Amani National Congress, ANC, ANC Kenya, Cap.506, Kenya Trademarks Act, Kenyan Trademark rules, Likelihood of confusion, NASA Kenya, National Super Alliance, Nice Classification, Paris Convention, Protection of well-known trademarks, Trademark registration, Trademarks, WIPO, WTO Agreement
With Kenya’s next general election scheduled for 2017, the campaign spirit is in the air and new political parties and alliances branding themselves to attract potential voters. Two of these newly minted political parties cum alliances are Amani National Congress (ANC) and the National Super Alliance (N.A.S.A). Readers may associate “ANC” and “N.A.S.A” with the well known political party; Africa National Congress (ANC) in South Africa and the National Aeronautics and Space Administration program (NASA) in the United States. This blogger will consider the “trademarkability” of “ANC” and “N.A.S.A” in Kenya.
Trademarks are classified using WIPO’s Nice Classification for goods and services, although it may be argued that the “services” offered by the political parties are in two different countries, Kenya and South Africa or that NASA in the United States offers vastly different services in the aeronautical space as opposed to the “National Super [political] Alliance” in Kenya.
[T]he proprietor of a trade mark which is entitled to protection under the Paris Convention or the WTO Agreement as a well known trade mark, is entitled to restrain by injunction, the use in Kenya of a trade mark which is identical or the essential part of which is identical or similar to his, in relation to identical or similar goods or services, where the use is likely to cause confusion among the users of the goods or services. – Section 15A(2) of the Trade Marks Act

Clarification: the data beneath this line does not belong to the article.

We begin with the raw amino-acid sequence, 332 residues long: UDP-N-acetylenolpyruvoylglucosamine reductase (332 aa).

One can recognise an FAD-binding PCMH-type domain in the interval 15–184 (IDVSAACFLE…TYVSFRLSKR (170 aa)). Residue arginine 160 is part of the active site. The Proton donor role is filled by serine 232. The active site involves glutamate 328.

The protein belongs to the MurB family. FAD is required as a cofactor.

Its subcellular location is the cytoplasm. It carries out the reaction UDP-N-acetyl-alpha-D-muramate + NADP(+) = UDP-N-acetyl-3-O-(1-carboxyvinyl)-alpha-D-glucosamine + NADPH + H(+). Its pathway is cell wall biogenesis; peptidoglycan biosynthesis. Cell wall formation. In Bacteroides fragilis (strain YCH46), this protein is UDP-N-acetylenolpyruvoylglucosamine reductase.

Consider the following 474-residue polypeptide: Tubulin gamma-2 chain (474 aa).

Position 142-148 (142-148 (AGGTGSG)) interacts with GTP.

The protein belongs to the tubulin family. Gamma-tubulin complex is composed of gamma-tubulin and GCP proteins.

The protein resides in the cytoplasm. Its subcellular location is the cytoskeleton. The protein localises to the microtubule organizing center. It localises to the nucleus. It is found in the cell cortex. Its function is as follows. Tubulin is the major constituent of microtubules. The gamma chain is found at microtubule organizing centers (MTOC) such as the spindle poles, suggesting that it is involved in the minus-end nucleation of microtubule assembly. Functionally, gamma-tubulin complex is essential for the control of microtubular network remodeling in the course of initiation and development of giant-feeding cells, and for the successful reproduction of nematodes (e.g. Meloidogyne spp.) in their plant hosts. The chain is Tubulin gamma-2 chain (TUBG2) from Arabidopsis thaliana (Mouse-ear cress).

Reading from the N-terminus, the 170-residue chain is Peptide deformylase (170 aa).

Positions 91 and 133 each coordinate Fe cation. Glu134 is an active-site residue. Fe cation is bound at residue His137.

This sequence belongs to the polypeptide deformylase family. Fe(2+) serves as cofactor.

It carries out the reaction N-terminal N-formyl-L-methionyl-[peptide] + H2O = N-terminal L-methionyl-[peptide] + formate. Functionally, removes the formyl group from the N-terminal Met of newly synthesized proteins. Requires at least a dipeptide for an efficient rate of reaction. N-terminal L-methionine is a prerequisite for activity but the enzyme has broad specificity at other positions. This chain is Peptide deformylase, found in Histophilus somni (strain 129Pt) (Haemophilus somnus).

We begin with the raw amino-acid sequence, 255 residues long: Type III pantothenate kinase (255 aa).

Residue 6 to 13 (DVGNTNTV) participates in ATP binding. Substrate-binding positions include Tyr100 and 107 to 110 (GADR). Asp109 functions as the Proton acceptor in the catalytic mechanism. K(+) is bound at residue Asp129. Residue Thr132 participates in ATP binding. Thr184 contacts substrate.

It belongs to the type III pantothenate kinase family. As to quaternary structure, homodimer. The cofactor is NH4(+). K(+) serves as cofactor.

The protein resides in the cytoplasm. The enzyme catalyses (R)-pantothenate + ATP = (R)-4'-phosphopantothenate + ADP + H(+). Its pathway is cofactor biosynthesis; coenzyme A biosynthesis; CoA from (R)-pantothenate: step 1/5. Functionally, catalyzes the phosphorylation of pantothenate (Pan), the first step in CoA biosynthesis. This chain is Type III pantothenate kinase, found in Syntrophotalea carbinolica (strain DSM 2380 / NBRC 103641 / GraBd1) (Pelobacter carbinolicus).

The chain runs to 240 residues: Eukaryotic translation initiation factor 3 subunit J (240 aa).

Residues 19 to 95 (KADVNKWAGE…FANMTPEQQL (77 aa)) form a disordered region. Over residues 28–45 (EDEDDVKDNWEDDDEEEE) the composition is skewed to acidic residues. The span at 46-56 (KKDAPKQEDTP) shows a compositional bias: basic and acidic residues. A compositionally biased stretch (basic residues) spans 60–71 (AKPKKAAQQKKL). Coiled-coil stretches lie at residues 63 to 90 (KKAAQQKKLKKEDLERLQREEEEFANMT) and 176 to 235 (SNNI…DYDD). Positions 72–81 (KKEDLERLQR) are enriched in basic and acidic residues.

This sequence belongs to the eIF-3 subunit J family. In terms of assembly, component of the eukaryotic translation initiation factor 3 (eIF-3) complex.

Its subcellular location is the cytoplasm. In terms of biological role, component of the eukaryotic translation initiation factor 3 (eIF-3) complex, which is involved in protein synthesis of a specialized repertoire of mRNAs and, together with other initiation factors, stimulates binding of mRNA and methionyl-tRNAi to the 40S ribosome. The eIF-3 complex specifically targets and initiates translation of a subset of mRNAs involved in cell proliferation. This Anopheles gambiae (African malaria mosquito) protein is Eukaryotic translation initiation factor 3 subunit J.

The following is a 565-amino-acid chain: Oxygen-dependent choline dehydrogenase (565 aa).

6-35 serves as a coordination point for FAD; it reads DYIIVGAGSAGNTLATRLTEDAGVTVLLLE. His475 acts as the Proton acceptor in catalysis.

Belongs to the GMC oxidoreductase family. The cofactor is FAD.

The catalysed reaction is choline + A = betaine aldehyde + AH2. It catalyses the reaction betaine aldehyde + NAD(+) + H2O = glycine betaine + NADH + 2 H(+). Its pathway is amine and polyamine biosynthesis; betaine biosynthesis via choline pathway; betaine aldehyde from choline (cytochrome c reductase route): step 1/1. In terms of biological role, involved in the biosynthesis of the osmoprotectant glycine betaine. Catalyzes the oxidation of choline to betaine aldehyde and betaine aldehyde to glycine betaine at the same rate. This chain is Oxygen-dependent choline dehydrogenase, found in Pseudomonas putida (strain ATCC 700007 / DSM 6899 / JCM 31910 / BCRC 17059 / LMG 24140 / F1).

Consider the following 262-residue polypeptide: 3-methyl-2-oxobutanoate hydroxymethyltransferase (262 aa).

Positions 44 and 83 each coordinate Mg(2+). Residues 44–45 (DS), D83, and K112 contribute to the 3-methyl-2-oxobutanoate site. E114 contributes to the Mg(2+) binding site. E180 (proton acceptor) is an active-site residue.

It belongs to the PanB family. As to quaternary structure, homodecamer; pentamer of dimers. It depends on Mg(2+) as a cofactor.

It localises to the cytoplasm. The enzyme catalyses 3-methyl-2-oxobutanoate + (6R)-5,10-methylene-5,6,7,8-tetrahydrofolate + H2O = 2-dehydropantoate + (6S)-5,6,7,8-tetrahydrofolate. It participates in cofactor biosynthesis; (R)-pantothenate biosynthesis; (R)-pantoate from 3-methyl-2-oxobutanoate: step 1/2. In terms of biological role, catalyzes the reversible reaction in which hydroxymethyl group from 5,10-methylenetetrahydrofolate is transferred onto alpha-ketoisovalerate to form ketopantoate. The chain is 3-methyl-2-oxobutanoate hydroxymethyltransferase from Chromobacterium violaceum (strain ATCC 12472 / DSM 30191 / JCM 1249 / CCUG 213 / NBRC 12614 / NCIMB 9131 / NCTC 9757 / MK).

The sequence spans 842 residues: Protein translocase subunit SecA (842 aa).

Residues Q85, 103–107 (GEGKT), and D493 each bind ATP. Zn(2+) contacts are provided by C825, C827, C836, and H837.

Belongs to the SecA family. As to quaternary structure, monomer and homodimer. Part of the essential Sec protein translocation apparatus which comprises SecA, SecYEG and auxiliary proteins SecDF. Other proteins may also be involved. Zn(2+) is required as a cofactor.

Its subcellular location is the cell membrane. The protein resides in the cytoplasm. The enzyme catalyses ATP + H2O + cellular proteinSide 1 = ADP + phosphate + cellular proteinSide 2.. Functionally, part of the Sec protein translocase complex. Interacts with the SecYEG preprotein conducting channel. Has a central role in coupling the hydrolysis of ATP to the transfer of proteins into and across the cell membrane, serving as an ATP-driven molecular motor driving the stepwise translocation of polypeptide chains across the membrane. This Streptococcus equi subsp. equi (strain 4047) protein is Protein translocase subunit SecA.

Both ANC and NASA are registered trademarks in South Africa and the United States, respectively. In light of this, s15A(2) of the Trade Marks Act Cap. 506 of 2012 provides for the protection of well-known trade marks in Kenya (whether or not the trademarks are registered in Kenya) and entitles the proprietor of the trademark to apply for an injunction on the use of the identical trademark for similar goods or services in Kenya.
An example of this is found in Weetabix Limited v Manji Food Industries Limited  eKLR; where an injunction was sought by the plaintiff and granted by the court barring the registration of the trademark “Weetabix”. In paragraph 49 of the judgment, Ogola J recognised the protection of well-known marks in Kenya and the intent to effect the protection of the well known mark in the Kenyan market place and stated this protection should be enforced by Kenyan courts. One of the reasons behind this is to prevent the likelihood of confusion amongst users of the goods or services in the market place. Section 15A(4) of the Trade Marks Act also that provides that a trademark may not be registered if it is “likely to impair” or “take advantage of the distinctive character” of a well-known trademark. This is despite section 11 of the Trade Marks Act permitting the registration of a trademark, if the mark is a bona fide use of a person’s business name, as in the case of “ANC” and “N.A.S.A” provided that the alliance seeks registration.
A trade mark shall not be registered if that trade mark, or an essential part thereof, is likely to impair, interfere with or take unfair advantage of the distinctive character of the well-known trade mark.- Section 15A(4) of the Trade Marks Act
In addition, Rule 16(c) of the Trade Mark rules of the Kenyan Trade Marks Act Cap. 506 of 2012 also states that “any insignia of any foreign state or international intergovernmental organization” may not appear on a trademark or appear as part of a trademark application. Insignia referring to a distinguishing mark or token of something; in this case, a trademark. One could argue that the mark “NASA” conjures up the space programme in the United States, as opposed to the political party in Kenya.
Granted the premise of the registration of these political institutions was to stir up the minds of Kenyans to associate these names with political might during the campaign and voting session, however, that does not derogate from intellectual property principles and rules for the registration of trademarks that Kenya adheres to.
Subsequently, this blogger suspects that ANC and NASA would have an uphill battle trying to register their marks as trademarks in Kenya given their insignia, Kenya’s adherence to the protection of well-known trademarks under the Paris Convention, the likelihood of confusion and the rules regarding the registration of trademarks.